Dave Sanfacon listens as the bullfrogs croaking in the Vermont woods define and guard the night, and wonders why his father can’t do the same.
She draws the word out playfully. It sounds to me like an accusation.
She pulls my hand to her belly, eight months pregnant with twins. I feel a sharp ‘jab-jab-jab’ across my palm, like a baby bird trying to poke its way out of the shell. I stop breathing, as if under water, my next breath promising to choke me.
“You’re going to be such a great father,” she said.
I think of our car, going for a ride in the dark, down to the river, invisible.
“Think about how much they’re already loved,” she says. “After all we’ve been through and not giving up, how can they not know that their daddy and mommy love them?”
Something like a fist latches onto my guts and squeezes. I remember a dream I had the previous night, that same old Vermont dream. It’s the deep of winter, frigid and blustery, snow tornadoes dancing across the hills of my childhood home and something squirming beneath the endless white.
“They love you,” she says.
They don’t know me.
“They’re almost here,” she says.
I don’t think I want to be a father anymore.
She lies back on the couch and closes her eyes. She’s asleep before I start breathing again. I’m struck by how beautiful she appears. Her face, always lovely, has become something more, something evocative—like snow on Christmas Eve, like waking to the smell of cinnamon. Her hair, always blonde, appears now even fairer, the slightest of curls dangling like a willow across her neck, softening her angles, framing her in ways delicate and artful. And her belly, my God her belly—the big bulging pop of it, the way it shines, and the feel of it—one moment soft and malleable, the next firm and tight as a drum. I watch her belly as she sleeps—the lift and the settle, the rise and fall, the up and down—time measured in breath, whispering forward.
She opens her eyes. She sees me seeing her. She smiles. She shuts her eyes. She sleeps again and the smile lingers. Hers is a lovely smile, a smile I thought I might never see again. Three miscarriages in twenty months and her smile was smothered by a grief that threatened to break her. But she did not break. She knew that someday she would be a mommy. And now she is eight months pregnant with twins and she smiles often and I wonder if it is I who is breaking.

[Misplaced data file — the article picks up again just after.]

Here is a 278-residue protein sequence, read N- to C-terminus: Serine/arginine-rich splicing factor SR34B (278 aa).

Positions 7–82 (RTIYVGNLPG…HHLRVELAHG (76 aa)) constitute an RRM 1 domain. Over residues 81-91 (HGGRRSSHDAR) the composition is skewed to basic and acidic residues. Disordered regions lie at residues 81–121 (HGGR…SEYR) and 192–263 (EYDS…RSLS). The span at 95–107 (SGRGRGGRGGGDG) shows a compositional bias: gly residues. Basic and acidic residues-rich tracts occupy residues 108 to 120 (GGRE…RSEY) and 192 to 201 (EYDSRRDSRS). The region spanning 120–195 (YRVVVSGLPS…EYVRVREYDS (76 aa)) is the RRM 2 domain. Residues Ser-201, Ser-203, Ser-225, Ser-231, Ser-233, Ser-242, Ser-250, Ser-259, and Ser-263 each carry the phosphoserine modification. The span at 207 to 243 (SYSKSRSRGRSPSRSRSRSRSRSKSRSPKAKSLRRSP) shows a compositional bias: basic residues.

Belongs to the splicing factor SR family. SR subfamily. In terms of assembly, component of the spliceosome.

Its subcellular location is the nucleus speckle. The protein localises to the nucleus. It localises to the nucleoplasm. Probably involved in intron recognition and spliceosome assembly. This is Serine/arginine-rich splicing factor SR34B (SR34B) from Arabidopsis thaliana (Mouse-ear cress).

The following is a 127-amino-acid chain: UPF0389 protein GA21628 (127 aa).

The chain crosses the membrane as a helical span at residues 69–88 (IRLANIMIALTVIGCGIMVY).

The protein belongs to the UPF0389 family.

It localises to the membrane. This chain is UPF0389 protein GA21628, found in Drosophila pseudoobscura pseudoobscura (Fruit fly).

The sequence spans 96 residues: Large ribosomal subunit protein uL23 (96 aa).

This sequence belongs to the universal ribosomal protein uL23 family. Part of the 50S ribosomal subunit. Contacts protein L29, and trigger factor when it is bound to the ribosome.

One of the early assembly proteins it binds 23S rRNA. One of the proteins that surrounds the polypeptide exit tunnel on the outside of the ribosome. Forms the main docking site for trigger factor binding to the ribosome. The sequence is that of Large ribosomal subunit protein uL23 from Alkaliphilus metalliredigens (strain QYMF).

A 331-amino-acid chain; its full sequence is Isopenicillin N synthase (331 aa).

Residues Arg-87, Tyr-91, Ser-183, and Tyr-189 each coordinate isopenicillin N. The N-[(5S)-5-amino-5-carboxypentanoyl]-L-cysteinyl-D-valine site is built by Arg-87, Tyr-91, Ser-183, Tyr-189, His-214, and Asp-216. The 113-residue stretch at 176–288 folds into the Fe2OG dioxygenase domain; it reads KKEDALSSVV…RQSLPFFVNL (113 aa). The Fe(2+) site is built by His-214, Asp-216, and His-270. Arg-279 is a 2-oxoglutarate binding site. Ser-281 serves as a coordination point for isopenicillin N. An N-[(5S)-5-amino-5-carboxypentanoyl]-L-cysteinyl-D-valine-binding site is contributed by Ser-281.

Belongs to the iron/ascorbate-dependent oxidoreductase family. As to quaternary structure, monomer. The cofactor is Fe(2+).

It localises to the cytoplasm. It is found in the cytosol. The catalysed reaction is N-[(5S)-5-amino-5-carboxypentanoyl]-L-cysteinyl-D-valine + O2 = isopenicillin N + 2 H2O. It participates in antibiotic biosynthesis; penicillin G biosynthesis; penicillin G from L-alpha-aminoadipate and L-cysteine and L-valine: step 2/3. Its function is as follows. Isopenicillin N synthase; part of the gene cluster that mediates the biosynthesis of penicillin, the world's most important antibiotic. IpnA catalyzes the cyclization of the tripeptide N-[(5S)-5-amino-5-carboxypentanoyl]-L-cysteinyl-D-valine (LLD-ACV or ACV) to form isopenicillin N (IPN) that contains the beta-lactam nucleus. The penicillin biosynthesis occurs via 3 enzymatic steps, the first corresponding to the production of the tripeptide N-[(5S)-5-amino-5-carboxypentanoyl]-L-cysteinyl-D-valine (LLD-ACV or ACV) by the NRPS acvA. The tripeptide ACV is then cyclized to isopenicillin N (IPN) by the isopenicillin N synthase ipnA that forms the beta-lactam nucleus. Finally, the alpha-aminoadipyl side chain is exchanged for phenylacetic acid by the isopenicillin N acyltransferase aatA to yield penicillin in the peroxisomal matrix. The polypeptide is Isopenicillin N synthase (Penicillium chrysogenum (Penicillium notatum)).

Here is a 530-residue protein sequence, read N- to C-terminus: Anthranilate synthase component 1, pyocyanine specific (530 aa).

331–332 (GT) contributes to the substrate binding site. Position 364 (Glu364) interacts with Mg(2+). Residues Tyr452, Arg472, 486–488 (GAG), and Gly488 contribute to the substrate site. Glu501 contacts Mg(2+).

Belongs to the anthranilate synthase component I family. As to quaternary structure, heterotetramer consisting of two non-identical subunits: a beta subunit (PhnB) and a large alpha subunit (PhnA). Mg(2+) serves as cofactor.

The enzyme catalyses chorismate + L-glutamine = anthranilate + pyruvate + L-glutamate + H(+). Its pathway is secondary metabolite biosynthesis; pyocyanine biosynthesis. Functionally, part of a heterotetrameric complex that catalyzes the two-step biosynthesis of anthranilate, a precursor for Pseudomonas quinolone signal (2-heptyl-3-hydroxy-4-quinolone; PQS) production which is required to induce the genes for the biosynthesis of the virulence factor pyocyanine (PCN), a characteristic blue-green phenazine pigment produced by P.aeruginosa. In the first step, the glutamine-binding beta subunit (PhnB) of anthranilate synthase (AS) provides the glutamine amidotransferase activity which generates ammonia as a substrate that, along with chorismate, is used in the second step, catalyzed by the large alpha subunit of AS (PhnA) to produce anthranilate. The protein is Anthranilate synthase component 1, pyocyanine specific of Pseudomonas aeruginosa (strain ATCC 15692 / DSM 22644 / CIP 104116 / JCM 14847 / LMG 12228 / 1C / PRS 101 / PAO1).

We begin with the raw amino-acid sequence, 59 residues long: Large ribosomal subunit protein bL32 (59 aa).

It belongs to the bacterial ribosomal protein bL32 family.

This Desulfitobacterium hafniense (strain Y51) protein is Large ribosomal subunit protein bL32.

Something inside me isn’t right.
My wife is in love with our unborn children.
I fear them.
I jump off the couch and open the window and a cold gust of air slams against my face numbing my cheeks and watering my eyes. I open the screen and poke my head out and the sky above startles with its commitment to blackness. I close my eyes and the blackness dissolves into a brilliant sunset and I remember the first miscarriage on Paradise Island—the ocean side cocktail party, the sunset and the cramps, the hotel suite and the blood swirling in the toilet bowl. I remember the second miscarriage, our apartment in Cambridge, a tiny sac dropping from her body into the toilet and how calmly she lifts the sac from the bloodied water and places it in a plastic bag. And the third miscarriage, the third miscarriage, the third miscarriage … I try to remember the third miscarriage but I remember nothing—except that my wife was near to broken and I’d felt something like relief.
I open my eyes. Off to the West, low on the horizon, a thin slice of moon is perched atop the black sky like a cradle. A breeze swirls up from the ground below, surging up the brick façade of our building, tickling its way into my ears in gentle whispers. The whispers trace a voice from long ago. I close my eyes and jump over the moon—the wind behind and beyond whispering “Daddy.”
I looked behind me, back toward my home on top of the hill, back to my father, his far-away voice echoing through the hollows of the swamp.
Summer was near over. The air was cool. The evening sun lay low in the sky leaving all shadows to fall long and slim. I sat hunched over the edge of the swamp awaiting the call of the bullfrogs.
“Half an hour,” he said, loud as he could, which wasn’t loud at all.
I heard the screen door closing. In my minds eye I saw my dad disappear into the kitchen. It was Sunday night, his night to cook. Chinese food. He’d prep all afternoon—the garlic and ginger, the pork and chicken, the vegetables separated according to color, chopping and dicing and the big silver wok beside him on the stove awaiting the sesame oil and sizzle.